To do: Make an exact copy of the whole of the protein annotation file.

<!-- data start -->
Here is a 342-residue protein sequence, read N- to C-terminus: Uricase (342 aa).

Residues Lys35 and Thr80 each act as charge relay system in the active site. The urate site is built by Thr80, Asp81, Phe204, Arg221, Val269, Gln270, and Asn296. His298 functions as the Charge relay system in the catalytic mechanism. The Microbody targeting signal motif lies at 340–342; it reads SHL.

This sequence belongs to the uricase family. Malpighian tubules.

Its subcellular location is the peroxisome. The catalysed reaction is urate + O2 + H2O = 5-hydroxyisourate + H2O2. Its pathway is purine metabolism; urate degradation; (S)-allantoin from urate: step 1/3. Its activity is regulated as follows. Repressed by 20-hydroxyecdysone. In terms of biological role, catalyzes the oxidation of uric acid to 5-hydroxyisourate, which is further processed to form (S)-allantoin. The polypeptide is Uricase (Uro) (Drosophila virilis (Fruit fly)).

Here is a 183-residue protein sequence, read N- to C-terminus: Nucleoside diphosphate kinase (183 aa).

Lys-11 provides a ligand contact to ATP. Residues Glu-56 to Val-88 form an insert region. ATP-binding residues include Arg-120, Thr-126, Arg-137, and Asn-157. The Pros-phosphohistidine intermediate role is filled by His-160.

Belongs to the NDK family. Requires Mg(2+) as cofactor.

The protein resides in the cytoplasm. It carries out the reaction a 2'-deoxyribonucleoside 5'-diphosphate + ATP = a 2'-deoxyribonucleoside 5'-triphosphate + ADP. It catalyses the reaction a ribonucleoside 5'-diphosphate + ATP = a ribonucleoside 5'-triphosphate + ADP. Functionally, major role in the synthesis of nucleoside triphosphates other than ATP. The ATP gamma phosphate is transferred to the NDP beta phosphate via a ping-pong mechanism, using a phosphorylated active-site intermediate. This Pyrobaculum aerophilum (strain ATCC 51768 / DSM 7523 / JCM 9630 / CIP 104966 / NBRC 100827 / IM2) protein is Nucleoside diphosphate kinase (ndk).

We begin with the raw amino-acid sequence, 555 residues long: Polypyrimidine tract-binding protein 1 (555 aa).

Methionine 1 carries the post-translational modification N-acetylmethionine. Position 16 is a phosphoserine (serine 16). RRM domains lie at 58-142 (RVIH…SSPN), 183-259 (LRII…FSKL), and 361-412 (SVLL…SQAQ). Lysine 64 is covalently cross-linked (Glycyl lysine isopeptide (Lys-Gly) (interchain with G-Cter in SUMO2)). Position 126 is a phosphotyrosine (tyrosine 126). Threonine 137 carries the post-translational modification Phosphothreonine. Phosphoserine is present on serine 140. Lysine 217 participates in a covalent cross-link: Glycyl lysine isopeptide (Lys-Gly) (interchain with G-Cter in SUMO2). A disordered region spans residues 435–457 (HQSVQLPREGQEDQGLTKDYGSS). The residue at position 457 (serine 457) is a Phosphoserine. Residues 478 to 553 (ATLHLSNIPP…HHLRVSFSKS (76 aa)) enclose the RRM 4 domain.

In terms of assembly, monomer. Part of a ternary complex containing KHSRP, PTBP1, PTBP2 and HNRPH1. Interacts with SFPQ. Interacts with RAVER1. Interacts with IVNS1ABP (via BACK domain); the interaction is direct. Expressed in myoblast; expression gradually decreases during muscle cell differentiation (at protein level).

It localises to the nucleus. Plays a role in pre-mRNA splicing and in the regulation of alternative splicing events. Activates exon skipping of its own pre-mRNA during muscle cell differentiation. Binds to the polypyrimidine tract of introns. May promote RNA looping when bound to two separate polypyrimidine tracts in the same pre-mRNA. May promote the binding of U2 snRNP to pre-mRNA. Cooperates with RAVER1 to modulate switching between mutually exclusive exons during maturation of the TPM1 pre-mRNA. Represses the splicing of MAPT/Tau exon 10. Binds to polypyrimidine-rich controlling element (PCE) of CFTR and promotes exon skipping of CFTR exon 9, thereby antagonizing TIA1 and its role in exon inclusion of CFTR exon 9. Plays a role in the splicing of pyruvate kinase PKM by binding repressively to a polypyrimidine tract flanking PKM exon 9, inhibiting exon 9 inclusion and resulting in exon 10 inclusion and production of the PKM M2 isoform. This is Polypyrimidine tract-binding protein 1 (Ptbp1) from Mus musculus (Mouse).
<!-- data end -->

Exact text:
Here is a 342-residue protein sequence, read N- to C-terminus: Uricase (342 aa).

Residues Lys35 and Thr80 each act as charge relay system in the active site. The urate site is built by Thr80, Asp81, Phe204, Arg221, Val269, Gln270, and Asn296. His298 functions as the Charge relay system in the catalytic mechanism. The Microbody targeting signal motif lies at 340–342; it reads SHL.

This sequence belongs to the uricase family. Malpighian tubules.

Its subcellular location is the peroxisome. The catalysed reaction is urate + O2 + H2O = 5-hydroxyisourate + H2O2. Its pathway is purine metabolism; urate degradation; (S)-allantoin from urate: step 1/3. Its activity is regulated as follows. Repressed by 20-hydroxyecdysone. In terms of biological role, catalyzes the oxidation of uric acid to 5-hydroxyisourate, which is further processed to form (S)-allantoin. The polypeptide is Uricase (Uro) (Drosophila virilis (Fruit fly)).

Here is a 183-residue protein sequence, read N- to C-terminus: Nucleoside diphosphate kinase (183 aa).

Lys-11 provides a ligand contact to ATP. Residues Glu-56 to Val-88 form an insert region. ATP-binding residues include Arg-120, Thr-126, Arg-137, and Asn-157. The Pros-phosphohistidine intermediate role is filled by His-160.

Belongs to the NDK family. Requires Mg(2+) as cofactor.

The protein resides in the cytoplasm. It carries out the reaction a 2'-deoxyribonucleoside 5'-diphosphate + ATP = a 2'-deoxyribonucleoside 5'-triphosphate + ADP. It catalyses the reaction a ribonucleoside 5'-diphosphate + ATP = a ribonucleoside 5'-triphosphate + ADP. Functionally, major role in the synthesis of nucleoside triphosphates other than ATP. The ATP gamma phosphate is transferred to the NDP beta phosphate via a ping-pong mechanism, using a phosphorylated active-site intermediate. This Pyrobaculum aerophilum (strain ATCC 51768 / DSM 7523 / JCM 9630 / CIP 104966 / NBRC 100827 / IM2) protein is Nucleoside diphosphate kinase (ndk).

We begin with the raw amino-acid sequence, 555 residues long: Polypyrimidine tract-binding protein 1 (555 aa).

Methionine 1 carries the post-translational modification N-acetylmethionine. Position 16 is a phosphoserine (serine 16). RRM domains lie at 58-142 (RVIH…SSPN), 183-259 (LRII…FSKL), and 361-412 (SVLL…SQAQ). Lysine 64 is covalently cross-linked (Glycyl lysine isopeptide (Lys-Gly) (interchain with G-Cter in SUMO2)). Position 126 is a phosphotyrosine (tyrosine 126). Threonine 137 carries the post-translational modification Phosphothreonine. Phosphoserine is present on serine 140. Lysine 217 participates in a covalent cross-link: Glycyl lysine isopeptide (Lys-Gly) (interchain with G-Cter in SUMO2). A disordered region spans residues 435–457 (HQSVQLPREGQEDQGLTKDYGSS). The residue at position 457 (serine 457) is a Phosphoserine. Residues 478 to 553 (ATLHLSNIPP…HHLRVSFSKS (76 aa)) enclose the RRM 4 domain.

In terms of assembly, monomer. Part of a ternary complex containing KHSRP, PTBP1, PTBP2 and HNRPH1. Interacts with SFPQ. Interacts with RAVER1. Interacts with IVNS1ABP (via BACK domain); the interaction is direct. Expressed in myoblast; expression gradually decreases during muscle cell differentiation (at protein level).

It localises to the nucleus. Plays a role in pre-mRNA splicing and in the regulation of alternative splicing events. Activates exon skipping of its own pre-mRNA during muscle cell differentiation. Binds to the polypyrimidine tract of introns. May promote RNA looping when bound to two separate polypyrimidine tracts in the same pre-mRNA. May promote the binding of U2 snRNP to pre-mRNA. Cooperates with RAVER1 to modulate switching between mutually exclusive exons during maturation of the TPM1 pre-mRNA. Represses the splicing of MAPT/Tau exon 10. Binds to polypyrimidine-rich controlling element (PCE) of CFTR and promotes exon skipping of CFTR exon 9, thereby antagonizing TIA1 and its role in exon inclusion of CFTR exon 9. Plays a role in the splicing of pyruvate kinase PKM by binding repressively to a polypyrimidine tract flanking PKM exon 9, inhibiting exon 9 inclusion and resulting in exon 10 inclusion and production of the PKM M2 isoform. This is Polypyrimidine tract-binding protein 1 (Ptbp1) from Mus musculus (Mouse).